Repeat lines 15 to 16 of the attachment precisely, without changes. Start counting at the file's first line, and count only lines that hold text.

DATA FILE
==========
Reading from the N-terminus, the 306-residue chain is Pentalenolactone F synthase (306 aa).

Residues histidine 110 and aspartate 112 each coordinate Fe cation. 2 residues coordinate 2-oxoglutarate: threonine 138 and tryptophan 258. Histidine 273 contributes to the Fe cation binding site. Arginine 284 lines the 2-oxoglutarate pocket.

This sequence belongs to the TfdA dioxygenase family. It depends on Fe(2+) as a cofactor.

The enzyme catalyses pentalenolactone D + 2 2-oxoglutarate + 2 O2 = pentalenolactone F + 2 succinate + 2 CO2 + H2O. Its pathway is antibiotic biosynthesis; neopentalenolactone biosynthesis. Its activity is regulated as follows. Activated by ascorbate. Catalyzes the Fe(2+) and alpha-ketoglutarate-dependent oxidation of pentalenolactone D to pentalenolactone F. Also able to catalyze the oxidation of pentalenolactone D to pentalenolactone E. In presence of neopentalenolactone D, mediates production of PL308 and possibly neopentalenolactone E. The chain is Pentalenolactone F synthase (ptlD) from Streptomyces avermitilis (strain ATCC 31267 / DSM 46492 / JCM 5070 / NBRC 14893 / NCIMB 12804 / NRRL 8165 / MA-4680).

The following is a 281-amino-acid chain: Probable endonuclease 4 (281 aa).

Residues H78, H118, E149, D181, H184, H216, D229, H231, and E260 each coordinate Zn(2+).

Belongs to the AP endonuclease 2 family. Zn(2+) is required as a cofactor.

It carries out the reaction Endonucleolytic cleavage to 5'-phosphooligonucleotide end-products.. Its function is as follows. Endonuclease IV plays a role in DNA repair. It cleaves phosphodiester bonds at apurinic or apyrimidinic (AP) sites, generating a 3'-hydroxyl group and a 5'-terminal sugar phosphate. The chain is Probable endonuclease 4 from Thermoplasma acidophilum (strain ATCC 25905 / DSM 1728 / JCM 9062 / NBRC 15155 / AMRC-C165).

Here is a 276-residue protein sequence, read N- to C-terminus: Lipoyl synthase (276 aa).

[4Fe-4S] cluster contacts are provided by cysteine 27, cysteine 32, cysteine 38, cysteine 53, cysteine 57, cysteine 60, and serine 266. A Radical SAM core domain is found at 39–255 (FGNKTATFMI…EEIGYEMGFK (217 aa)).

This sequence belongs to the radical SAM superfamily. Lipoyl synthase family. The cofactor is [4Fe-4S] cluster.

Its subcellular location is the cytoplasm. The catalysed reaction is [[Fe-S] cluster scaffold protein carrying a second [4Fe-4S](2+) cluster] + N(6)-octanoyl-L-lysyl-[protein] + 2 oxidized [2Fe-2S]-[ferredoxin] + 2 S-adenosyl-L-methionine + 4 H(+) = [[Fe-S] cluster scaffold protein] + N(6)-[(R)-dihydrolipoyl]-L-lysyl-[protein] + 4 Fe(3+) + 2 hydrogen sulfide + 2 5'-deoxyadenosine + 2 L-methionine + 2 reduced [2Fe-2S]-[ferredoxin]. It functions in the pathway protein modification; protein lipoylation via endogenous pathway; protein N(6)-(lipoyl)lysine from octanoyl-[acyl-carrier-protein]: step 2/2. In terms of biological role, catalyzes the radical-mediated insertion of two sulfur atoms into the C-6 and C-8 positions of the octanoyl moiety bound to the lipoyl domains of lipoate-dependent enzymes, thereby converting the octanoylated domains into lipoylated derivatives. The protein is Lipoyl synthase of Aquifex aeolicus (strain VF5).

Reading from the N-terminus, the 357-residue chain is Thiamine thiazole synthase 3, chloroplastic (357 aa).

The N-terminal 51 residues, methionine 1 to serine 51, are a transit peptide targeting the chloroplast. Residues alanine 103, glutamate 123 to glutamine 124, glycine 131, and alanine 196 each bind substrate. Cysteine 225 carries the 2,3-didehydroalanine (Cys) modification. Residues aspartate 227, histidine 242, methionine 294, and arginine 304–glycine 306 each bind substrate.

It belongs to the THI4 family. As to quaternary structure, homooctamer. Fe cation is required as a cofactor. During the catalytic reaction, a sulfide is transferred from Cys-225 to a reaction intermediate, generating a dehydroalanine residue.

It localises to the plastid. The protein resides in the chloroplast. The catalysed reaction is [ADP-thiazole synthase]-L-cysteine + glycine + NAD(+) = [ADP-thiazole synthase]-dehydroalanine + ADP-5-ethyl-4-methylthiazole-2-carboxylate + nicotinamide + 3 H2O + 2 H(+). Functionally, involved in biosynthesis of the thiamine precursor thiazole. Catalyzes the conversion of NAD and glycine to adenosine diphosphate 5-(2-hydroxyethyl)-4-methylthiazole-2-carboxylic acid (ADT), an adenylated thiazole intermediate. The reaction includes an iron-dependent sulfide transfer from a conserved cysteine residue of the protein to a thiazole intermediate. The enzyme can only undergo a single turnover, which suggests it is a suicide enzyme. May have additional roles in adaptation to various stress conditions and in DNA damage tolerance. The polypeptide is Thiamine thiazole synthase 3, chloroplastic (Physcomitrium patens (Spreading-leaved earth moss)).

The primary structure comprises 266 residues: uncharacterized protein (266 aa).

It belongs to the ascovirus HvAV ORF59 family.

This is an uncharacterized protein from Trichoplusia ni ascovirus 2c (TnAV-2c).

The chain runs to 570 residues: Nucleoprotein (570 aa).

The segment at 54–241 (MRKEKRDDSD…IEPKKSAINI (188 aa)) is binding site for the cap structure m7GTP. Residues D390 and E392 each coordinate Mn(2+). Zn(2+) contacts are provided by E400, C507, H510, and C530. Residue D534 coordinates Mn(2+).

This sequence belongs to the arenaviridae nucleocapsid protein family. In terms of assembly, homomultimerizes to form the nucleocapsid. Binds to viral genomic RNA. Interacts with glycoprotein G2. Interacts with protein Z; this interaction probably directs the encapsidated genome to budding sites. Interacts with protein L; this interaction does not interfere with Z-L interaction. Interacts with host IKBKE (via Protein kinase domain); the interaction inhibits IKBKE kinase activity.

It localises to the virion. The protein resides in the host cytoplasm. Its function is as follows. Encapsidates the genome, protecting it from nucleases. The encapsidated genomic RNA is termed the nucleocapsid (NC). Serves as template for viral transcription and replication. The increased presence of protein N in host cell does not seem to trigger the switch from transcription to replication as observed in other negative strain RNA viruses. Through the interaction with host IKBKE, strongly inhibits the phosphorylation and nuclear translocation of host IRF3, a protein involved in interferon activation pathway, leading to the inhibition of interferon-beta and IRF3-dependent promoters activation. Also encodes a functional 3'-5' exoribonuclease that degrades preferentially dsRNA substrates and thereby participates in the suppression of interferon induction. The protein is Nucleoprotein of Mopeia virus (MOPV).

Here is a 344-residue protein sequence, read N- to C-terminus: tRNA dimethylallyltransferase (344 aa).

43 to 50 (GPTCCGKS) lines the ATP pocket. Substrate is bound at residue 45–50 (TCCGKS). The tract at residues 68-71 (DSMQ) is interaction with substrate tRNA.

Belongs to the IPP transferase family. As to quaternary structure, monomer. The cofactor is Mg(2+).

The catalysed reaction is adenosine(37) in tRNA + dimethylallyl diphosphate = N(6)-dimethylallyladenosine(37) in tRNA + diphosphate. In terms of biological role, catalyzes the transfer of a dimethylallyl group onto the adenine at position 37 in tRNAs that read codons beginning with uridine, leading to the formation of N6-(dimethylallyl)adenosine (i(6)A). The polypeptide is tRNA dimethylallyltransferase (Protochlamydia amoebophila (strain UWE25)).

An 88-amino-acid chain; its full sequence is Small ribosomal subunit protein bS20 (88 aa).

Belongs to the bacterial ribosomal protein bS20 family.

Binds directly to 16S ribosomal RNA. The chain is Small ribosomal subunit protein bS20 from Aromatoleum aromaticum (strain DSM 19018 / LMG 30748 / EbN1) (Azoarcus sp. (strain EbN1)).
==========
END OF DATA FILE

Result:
It belongs to the THI4 family. As to quaternary structure, homooctamer. Fe cation is required as a cofactor. During the catalytic reaction, a sulfide is transferred from Cys-225 to a reaction intermediate, generating a dehydroalanine residue.

It localises to the plastid. The protein resides in the chloroplast. The catalysed reaction is [ADP-thiazole synthase]-L-cysteine + glycine + NAD(+) = [ADP-thiazole synthase]-dehydroalanine + ADP-5-ethyl-4-methylthiazole-2-carboxylate + nicotinamide + 3 H2O + 2 H(+). Functionally, involved in biosynthesis of the thiamine precursor thiazole. Catalyzes the conversion of NAD and glycine to adenosine diphosphate 5-(2-hydroxyethyl)-4-methylthiazole-2-carboxylic acid (ADT), an adenylated thiazole intermediate. The reaction includes an iron-dependent sulfide transfer from a conserved cysteine residue of the protein to a thiazole intermediate. The enzyme can only undergo a single turnover, which suggests it is a suicide enzyme. May have additional roles in adaptation to various stress conditions and in DNA damage tolerance. The polypeptide is Thiamine thiazole synthase 3, chloroplastic (Physcomitrium patens (Spreading-leaved earth moss)).